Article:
Over the past year, I have become close friends with the Belize Prison CEO, Virgilio Murillo, who is responsible for the prison leadership which has been instrumental in its success.

In January, I had the opportunity to conduct training for the Belize Prison staff. Considering the issues that exist in prisons throughout Central and South America, the training topics included: responding to riots, prison escapes, and both inmate-on-inmate and inmate-on-corrections officer hostage-taking situations. CEO Murillo provided the training opportunity to the prison’s 250 employees.

Training to Prevent Riots

The training covered topics that included factors that lead to riots and strategies for mitigating risks associated with riots. Also discussed were the physiological aspects of responding to a riot. The training included a case study of a prison hostage-taking incident that occurred in the United States and the psychological aspects of hostage-taking situations from both the perspective of the hostage taker and the victims.

One of the remarkable successes of the Belize Central Prison is its effectiveness in true rehabilitation through the prison’s counseling services and job skills training. The prison helps released felons overcome the stigma that often leads to poor job prospects. The training is designed to make the former prisoners into small business owners using the skills they learned in prison, such as woodworking, agriculture, masonry, and other trades.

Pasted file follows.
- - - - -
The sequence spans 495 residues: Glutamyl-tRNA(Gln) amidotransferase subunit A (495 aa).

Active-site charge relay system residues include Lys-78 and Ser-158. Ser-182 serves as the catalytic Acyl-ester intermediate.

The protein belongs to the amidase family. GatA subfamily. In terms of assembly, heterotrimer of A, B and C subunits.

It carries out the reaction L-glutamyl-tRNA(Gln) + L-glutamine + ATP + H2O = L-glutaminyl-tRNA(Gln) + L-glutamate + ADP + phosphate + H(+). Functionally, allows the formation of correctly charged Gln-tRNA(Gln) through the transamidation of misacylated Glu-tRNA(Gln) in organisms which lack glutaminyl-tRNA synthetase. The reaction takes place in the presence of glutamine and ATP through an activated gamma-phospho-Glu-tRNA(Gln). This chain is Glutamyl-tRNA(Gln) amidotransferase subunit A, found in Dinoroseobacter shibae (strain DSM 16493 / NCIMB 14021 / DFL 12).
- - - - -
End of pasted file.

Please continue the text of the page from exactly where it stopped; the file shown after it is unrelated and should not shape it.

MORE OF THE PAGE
To gain a good understanding of why the Belize Prison should be an operating model as well as their successes and challenges, watch the video below featuring me and CEO Murillo:

In conclusion, the popularity of the training on riots, hostage-taking situations, and escapes was reflected on the prison officers’ training surveys. They indicated that the training refocused their attention on the potential risks that exist in prison and provided information to mitigate those risks. There are additional opportunities to support the Belize Prison training. Anyone interested in learning more should reach out to CEO Murillo or to me. Mr. Murillo can be reached at vir_mur@yahoo.com and I can be reached at jarrod.sadulski@mycampus.apus.edu.

About the Author: Dr. Jarrod Sadulski has been involved in homeland security for over two decades and he is an associate professor at American Military University. He has engaged in speaking engagements in the United States, Europe, and Central America on topics such as local police response to domestic terrorism, human trafficking, and narcotics trafficking. Most recently, he presented at the 2019 International Human Trafficking Conference. His expertise includes infrastructure security, maritime security, homeland security contraband interdiction and intelligence gathering. Jarrod was selected as the Coast Guard’s Reserve McShan Inspirational Leadership Award recipient for 2019. To contact the author, email IPSauthor@apus.edu. For more articles featuring insight from industry experts, subscribe to In Public Safety’s bi-monthly newsletter.